|Radiient Select-4 HDMI Switcher/Repeater|
|Home Theater Video Processors & Switchers Video Switchers|
|Written by Andrew Robinson|
|Tuesday, 01 August 2006|
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I think Ferris Bueller said it best when he said, “Life moves pretty fast.” I must admit, Ferris’ statement was a bit lost on my then young ears; however, more than a decade later, his words ring true. Especially when it comes to the world of consumer electronics. It seems like just the other day I was being sold on EDTV technology and insanely long runs of component cable. High definition was just a dream that was still years away. Then the days of yore turned into yesterday and high definition was no longer just a dream. It was a whole different animal, a beast really, and it was now walking among us. All of a sudden, my once state-of-the-art system was nothing more than a really expensive picture frame. Well, I upgraded and joined the HD revolution. I bought the plasma. I got the digital cable. And with my trusty component cables in hand, I prepared to enjoy all that HD had to offer. That is, until I learned of HDMI.
But I was happy with component cables (at the time) and invested heavily into equipment that was component-compatible. I bought a component-compatible receiver that would not only switch between multiple component capable sources, but even up-convert the once mighty composite and S-Video signals to component as well. My DVD player had a component video output, my VCR (yes, I said VCR) had a component output – hell, everything I owned was component-compatible. I was dialed in … at least for a minute. Sure, component cables tended to be bulky and a bit unruly in tight spaces, but I didn’t care, because I had just shelled out a whole lot of money for them, and now this new HDMI cable shows up and I’m supposed to just ditch my trusty red, green and blue friends? Making matters worse, none of my other gear, minus my new HD plasma, was HDMI-compatible, either. I was at a loss. One simple cable was single-handedly tearing my entire system, and world, apart. Before I went to change everything, again, I took a closer look at this new “dream” cable they called HDMI.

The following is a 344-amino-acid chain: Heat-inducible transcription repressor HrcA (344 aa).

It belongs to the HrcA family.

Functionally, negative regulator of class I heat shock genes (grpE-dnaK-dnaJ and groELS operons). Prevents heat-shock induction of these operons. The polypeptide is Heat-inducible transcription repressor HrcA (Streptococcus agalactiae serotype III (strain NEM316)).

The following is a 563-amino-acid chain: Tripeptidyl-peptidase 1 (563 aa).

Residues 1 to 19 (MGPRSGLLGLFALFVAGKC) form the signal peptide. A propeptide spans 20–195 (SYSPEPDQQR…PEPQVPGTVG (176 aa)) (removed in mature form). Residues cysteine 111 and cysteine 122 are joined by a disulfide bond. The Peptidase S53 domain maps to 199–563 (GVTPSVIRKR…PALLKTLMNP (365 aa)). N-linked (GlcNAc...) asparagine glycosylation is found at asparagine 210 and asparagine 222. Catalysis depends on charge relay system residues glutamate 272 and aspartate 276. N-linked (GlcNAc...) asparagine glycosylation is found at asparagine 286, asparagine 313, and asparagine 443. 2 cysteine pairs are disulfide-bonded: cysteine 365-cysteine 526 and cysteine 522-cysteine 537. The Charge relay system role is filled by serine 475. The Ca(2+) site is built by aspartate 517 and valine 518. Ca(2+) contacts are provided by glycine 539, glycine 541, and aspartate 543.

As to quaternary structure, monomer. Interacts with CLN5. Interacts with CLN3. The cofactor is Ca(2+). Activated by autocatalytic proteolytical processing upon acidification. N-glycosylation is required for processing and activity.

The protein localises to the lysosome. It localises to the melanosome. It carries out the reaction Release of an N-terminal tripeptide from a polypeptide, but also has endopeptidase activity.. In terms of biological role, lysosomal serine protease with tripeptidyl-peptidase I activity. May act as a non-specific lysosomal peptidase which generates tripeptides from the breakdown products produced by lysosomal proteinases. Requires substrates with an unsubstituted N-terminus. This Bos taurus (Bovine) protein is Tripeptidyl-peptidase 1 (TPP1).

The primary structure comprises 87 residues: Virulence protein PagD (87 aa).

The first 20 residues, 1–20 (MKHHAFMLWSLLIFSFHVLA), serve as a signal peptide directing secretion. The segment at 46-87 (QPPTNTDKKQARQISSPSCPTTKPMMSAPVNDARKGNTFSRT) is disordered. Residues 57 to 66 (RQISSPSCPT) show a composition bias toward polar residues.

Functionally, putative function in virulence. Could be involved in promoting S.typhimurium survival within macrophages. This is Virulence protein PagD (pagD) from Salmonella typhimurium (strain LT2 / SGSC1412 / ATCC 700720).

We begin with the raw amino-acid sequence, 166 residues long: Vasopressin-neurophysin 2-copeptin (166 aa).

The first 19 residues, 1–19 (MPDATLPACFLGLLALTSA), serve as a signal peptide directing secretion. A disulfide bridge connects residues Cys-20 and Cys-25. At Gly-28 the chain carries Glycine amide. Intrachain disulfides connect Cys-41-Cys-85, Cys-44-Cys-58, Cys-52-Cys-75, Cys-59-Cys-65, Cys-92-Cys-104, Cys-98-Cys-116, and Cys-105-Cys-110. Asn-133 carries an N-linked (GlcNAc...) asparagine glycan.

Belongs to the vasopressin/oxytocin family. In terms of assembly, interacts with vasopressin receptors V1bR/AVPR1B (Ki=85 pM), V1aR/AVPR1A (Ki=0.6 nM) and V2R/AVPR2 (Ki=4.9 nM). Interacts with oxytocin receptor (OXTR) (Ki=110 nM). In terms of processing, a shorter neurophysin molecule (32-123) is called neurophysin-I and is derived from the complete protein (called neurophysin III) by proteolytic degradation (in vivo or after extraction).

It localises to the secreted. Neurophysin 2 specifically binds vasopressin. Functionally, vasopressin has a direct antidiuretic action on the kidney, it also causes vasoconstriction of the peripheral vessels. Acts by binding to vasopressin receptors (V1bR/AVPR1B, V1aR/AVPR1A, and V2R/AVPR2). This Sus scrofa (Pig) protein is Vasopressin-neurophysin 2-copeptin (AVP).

HDMI or High Definition Multimedia Interface cables, once a thing of lore, are now an industry-supported digital standard capable of passing a truly uncompressed digital signal (both picture and sound) to any number of modern digital audio/video components. It can handle all current HD video signals and resolutions up to 1080p, as well as pass uncompressed multi-channel music data simultaneously through a single cable. HDMI is currently in its type A form (19-pin connector); however, there are designs for a type B (29-pin connector) version that will allow for higher than 1080p signals to be passed. But that’s for another day, because many consumers haven’t even taken the leap to HDMI, let alone 1080p-capable sets. One of the benefits of HDMI is that it will keep the signal completely digital from start to finish, resulting in a much clearer picture and/or surround sound experience. A downside to this is technology is that it allows for the software and entertainment companies to put harsher copy protection protocols on their wares that at times can cause serious issues between various HDMI-capable devices, resulting in a degraded experience or, worse, no experience at all. These “handshake” or HDCP (High-Bandwidth Digital Content Protection) issues have plagued a number of digital connectors over the years, even the great HDMI, but it is getting better and over time should be eliminated altogether.
Once I knew a little more about HDMI, it seemed worth it to me to upgrade. So I did. I upgraded everything. While this might have made sense to me, though my wallet begged to differ, I can’t imagine it making sense to a lot of consumers who may have just spent hundreds if not thousands on, say, a receiver or surround sound controller with no HDMI compatibility. It’s a much more realistic expectation for consumers to upgrade to HDMI components over time, starting with the easiest and/or most inexpensive options first, mainly digital set-top boxes and/or DVD players. However, if your current HD set only has one HDMI input, this leaves you in quite a pickle, unless of course you invest in an HDMI switcher.